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Forum Name: Rheumatology Topics

Question: Overlap connective tissue disease


 gracebb - Sun Dec 25, 2005 12:14 am

I was diagnosed with overlap connective tissue disease a few months ago with RA, lupus and scleroderma apparently the most obvious. Besides feeling way to old for my age (52) these days with bent arthritic fingers, someone recently asked if I had scleroderma because of the lines around my lips. I just thought these were from age--I used to smoke, and my mother has these kind of lines. The onlyscleroderma symptom that my doctors have noted is the skin on my forearms, which is tan looking and, apparently, thicker than normal (something I would never have noticed myself). Am I in denial when I think that maybe it's not scleroderma and that it won't get worse? Is there something I can do about this? Can I have injections like collagen to fill in the lines? I think I would feel better if I knew I could at least do something so that I don't look as old as I'm feeling.
 Dr. P. M. Aries - Sat Jan 07, 2006 5:09 pm

User avatar Unless you have major complications with your skin, like necrosis of the finger tips or severe raynaud syndrome, no immunosuppressions will be useful for scleroderma. If the thikening of the skin is the major problem, some patients benefit from prostaglandins (e.g. iloprost) or endothelin receptor blocker (bosentan). Both therapies may have severe side effects, because of have to ask your the doctor if it might be usefull in your case. Beside the skin, there are many therapies for the other symptoms. But taking collagen is not usefull in your case, because actually your skin has more then enough of that.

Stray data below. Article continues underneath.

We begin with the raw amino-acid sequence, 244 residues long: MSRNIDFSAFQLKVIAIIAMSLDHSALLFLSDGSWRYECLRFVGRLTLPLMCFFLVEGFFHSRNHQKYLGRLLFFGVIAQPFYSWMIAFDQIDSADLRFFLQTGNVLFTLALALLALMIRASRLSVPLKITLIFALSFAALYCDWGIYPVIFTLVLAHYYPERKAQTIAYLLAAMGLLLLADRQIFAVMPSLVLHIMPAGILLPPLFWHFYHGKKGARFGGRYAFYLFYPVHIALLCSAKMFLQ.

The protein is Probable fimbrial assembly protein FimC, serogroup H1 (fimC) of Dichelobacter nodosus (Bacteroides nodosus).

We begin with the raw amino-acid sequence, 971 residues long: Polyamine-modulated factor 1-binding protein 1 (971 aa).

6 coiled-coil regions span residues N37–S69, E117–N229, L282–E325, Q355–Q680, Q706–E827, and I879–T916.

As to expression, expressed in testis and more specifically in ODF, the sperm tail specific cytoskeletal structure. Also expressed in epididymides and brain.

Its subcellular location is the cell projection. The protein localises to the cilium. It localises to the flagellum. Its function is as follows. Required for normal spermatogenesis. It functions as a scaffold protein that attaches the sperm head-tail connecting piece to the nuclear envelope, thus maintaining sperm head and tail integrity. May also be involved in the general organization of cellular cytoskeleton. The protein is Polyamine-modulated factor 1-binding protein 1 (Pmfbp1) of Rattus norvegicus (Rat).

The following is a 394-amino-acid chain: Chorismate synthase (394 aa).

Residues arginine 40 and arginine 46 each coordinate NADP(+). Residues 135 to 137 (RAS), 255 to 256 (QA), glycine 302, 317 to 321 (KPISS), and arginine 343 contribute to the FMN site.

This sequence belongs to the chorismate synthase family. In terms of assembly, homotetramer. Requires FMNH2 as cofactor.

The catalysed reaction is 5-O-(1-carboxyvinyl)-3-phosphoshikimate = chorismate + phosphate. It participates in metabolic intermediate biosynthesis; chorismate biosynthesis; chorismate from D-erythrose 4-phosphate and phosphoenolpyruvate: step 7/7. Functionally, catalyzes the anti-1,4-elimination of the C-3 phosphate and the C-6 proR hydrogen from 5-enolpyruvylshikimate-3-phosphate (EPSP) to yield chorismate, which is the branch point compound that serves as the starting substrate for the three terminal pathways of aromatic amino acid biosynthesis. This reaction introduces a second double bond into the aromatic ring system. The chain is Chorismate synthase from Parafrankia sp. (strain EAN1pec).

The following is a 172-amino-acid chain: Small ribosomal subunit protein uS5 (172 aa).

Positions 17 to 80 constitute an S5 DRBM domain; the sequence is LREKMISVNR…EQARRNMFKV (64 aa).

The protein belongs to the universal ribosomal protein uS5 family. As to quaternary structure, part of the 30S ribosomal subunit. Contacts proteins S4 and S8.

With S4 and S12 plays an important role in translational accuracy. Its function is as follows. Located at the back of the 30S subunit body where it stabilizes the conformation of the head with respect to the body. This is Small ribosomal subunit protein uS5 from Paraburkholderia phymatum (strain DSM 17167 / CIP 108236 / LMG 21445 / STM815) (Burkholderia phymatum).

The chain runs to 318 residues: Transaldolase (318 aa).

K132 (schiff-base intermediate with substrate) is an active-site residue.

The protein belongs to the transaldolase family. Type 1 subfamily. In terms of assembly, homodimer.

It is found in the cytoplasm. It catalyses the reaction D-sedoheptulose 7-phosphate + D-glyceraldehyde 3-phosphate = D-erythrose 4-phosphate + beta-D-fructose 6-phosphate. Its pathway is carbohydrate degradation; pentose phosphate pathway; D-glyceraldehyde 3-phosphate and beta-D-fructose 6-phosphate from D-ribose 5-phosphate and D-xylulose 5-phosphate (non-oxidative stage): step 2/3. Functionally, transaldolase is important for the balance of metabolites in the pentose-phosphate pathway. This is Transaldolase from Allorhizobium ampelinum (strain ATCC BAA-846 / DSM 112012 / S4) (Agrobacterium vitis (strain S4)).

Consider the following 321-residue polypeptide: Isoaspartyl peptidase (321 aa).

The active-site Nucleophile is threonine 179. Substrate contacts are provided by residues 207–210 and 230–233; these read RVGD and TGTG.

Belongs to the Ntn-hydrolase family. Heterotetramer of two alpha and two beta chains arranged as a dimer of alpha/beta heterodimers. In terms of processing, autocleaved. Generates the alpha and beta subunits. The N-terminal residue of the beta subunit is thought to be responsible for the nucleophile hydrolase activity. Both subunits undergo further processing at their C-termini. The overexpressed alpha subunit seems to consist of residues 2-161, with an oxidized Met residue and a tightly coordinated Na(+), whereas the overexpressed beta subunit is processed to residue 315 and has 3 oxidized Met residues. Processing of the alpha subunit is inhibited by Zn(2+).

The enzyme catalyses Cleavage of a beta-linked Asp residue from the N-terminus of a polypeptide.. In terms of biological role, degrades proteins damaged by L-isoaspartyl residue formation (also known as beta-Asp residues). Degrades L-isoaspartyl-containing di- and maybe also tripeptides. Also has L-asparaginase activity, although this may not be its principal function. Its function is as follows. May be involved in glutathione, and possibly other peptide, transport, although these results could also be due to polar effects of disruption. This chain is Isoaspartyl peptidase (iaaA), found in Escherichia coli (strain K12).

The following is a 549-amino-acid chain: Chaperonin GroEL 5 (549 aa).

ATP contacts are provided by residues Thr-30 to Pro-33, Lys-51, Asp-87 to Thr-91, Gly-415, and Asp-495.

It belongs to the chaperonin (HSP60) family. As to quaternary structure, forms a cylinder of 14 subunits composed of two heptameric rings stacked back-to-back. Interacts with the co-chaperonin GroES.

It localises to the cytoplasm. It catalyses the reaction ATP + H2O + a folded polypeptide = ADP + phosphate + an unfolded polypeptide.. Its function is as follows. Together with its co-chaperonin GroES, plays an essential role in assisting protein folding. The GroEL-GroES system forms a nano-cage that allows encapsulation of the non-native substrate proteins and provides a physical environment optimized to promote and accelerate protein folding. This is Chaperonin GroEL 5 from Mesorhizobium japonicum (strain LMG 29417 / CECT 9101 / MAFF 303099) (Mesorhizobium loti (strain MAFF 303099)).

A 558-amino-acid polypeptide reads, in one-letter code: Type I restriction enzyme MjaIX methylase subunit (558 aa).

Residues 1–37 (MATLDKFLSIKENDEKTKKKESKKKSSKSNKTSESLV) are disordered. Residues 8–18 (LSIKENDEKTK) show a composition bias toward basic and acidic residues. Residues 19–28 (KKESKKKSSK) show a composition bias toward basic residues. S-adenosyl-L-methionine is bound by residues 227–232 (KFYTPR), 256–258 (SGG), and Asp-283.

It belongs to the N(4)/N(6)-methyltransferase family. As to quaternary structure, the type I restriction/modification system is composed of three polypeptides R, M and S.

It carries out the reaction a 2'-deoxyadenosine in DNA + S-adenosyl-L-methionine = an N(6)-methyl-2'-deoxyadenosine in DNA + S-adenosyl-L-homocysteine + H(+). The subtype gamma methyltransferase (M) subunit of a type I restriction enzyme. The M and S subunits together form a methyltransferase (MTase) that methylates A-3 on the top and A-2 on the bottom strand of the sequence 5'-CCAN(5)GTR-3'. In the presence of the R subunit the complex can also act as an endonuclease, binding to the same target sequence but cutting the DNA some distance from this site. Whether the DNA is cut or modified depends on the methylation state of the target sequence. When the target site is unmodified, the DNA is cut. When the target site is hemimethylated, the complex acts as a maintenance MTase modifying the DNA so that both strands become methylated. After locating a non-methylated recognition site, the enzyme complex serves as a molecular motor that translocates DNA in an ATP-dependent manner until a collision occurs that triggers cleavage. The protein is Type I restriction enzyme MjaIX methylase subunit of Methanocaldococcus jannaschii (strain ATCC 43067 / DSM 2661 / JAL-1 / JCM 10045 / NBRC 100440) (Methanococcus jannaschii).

gracebb - Sun Jan 08, 2006 1:23 am

I was thinking in terms of using collogen injections around my mouth, for cosmetic reasons. I know women have fillers injected to fill in lines, and I heard that people with scleroderma can have bad reactions to this. Is this true?
 Dr. P. M. Aries - Sun Jan 08, 2006 7:06 am

User avatar Indeed, at least after breast implantations it is kown that connective tissue disease can be triggerd.

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